Explore the programme key areas
Since 2005, Schools for Africa has raised more than US$225 million dollars for education, including over 20 million in 2015.
Over 30 million children have benefited directly or directly for these activities since the launch of the campaign .
See the 2015 Annual report of Schools for Africa
Children with early learning opportunities stay longer in school, perform better than their peers and have better results.
Yet, globally the enrolment in pre-primary education is only 48%, and even less than 17% in Sub-Saharan Africa.
Developing community-based early learning opportunities and scaling-up successful approaches is the main focus of UNICEF in the Eastern and Southern Africa region.
Learn more about early learning
In the past years, primary education enrollment increased, but in many countries the education system struggles to provide the needed quality.
For that reason, the Child-Friendly-School approach, ensuring safe, healthy and protective learning environment in the best interest of the child, has been piloted and scaled-up in all countries.
Especially in Ethiopia, Madagascar and Zimbabwe, the approach has been mainstreamed into comprehensive programmes, supporting school-based planning, management and monitoring, and providing direct financial support to schools.
Learn more about quality learning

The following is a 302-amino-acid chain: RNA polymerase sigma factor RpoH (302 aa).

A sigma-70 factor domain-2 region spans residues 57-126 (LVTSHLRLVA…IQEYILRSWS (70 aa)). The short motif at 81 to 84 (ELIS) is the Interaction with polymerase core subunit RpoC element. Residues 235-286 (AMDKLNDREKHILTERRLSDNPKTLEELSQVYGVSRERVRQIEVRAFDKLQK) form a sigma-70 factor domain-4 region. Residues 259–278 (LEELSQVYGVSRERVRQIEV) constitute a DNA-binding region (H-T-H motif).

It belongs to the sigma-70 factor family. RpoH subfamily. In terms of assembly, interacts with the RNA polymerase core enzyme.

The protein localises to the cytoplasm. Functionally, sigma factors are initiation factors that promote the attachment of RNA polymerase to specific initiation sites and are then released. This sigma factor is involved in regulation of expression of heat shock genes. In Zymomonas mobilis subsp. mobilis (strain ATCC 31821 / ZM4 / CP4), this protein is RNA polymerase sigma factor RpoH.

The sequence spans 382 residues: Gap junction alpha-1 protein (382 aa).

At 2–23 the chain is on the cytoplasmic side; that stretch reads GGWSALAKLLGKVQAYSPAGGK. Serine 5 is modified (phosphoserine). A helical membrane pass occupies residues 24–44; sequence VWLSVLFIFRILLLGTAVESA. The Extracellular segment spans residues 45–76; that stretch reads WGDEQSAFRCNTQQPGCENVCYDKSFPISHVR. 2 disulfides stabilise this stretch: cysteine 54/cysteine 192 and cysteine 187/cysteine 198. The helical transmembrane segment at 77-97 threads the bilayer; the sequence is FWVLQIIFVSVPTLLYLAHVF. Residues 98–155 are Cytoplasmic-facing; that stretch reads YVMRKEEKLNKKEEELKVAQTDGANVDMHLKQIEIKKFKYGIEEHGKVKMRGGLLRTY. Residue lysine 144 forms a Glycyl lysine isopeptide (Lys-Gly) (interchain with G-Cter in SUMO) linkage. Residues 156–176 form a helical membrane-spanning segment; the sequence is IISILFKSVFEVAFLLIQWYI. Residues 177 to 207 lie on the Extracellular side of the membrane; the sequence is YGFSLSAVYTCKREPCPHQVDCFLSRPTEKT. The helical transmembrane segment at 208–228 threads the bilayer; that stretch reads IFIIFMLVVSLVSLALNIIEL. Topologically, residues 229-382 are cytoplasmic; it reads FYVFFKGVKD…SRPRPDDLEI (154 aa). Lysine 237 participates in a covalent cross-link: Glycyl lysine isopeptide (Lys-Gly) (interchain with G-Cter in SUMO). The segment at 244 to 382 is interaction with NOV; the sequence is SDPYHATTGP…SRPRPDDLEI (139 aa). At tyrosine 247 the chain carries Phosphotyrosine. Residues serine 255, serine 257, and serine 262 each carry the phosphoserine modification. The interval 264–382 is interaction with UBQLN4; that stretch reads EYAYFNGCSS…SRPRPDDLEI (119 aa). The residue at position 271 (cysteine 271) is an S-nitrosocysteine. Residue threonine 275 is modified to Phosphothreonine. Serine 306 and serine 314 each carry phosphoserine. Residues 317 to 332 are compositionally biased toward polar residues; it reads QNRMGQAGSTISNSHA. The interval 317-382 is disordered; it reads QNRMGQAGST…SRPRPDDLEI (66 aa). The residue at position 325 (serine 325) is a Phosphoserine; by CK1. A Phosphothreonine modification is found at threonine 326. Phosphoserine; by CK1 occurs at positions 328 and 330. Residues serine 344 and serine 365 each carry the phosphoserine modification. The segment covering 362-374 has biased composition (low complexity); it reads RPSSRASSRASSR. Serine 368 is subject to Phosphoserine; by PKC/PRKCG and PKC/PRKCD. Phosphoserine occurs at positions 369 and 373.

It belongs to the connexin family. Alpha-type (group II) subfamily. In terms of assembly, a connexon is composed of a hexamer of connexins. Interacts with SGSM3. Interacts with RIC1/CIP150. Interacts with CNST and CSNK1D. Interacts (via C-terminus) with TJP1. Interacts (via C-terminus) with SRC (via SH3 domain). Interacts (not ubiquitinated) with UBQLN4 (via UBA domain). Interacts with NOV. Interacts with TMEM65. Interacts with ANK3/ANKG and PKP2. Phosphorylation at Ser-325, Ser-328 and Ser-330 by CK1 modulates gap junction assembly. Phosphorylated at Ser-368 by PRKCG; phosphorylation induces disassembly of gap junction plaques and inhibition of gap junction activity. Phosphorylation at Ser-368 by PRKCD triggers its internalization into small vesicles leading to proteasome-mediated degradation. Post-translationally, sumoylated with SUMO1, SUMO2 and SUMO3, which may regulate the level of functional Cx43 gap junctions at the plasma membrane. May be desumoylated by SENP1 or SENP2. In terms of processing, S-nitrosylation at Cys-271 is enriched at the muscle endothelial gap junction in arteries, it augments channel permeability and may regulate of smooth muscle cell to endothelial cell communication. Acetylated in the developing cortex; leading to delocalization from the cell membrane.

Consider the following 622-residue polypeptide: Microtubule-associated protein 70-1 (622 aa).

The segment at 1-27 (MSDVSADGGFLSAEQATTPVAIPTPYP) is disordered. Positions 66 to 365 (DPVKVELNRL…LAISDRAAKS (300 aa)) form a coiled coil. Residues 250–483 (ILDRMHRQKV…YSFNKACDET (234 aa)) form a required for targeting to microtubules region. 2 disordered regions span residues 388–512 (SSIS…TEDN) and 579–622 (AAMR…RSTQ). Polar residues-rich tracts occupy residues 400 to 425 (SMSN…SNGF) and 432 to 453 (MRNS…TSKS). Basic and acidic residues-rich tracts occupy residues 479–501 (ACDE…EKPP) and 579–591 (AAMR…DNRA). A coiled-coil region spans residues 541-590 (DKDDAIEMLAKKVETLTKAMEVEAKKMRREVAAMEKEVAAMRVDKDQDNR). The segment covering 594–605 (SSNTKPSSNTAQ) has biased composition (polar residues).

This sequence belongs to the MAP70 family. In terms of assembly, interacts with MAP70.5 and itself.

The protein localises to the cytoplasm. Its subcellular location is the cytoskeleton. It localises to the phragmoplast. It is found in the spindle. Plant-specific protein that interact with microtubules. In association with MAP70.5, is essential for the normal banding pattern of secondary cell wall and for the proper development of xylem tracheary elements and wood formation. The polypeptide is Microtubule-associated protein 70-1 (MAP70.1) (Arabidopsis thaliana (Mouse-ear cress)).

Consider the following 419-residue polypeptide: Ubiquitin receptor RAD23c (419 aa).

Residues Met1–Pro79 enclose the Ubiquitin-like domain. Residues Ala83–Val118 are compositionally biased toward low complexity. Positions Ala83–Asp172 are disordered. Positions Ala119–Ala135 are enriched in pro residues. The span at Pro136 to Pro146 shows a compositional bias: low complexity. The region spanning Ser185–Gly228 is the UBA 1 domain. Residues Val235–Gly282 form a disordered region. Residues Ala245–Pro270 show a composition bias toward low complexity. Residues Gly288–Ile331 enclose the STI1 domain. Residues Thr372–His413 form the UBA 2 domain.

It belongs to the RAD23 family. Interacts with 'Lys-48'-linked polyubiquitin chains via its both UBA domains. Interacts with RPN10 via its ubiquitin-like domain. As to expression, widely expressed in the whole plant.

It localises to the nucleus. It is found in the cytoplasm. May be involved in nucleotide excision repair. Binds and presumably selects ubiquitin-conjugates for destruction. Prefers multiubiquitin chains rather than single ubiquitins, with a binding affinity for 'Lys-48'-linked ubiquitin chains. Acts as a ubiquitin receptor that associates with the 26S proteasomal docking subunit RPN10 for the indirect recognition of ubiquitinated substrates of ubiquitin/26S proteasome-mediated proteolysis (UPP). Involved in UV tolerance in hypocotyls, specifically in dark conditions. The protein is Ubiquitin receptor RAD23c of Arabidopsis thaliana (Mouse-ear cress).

UNICEF is focusing its effort on keeping the most disadvantaged children in school, bringing in those who are not enrolled and providing alternative education to over-aged children.
Special programmes are designed to target vulnerable groups like girls, who are still counting 11 million (54 per cent) of the 21 million out-of-school children in the region, and children with disabilities, who face social and cultural stigma and discrimination.
Lean more about equitable access to education
Education in emergencies
Humanitarian crises now account for half of the world’s out-of-school children. It is estimated that 0.5 to 1.5 billion children around the world are subjected to some form of violence and that more than 1 billion children live in areas affected by conflict and violence. Education can help mitigate conflicts and build resilience in individuals, communities and societies.
The Ebola outbreak, armed conflicts and droughts made access to education more difficult in several African countries in 2014. Innovative approaches such as providing teaching trough radio helped thousands of children to children to continue education.
Learn more about education in emergencies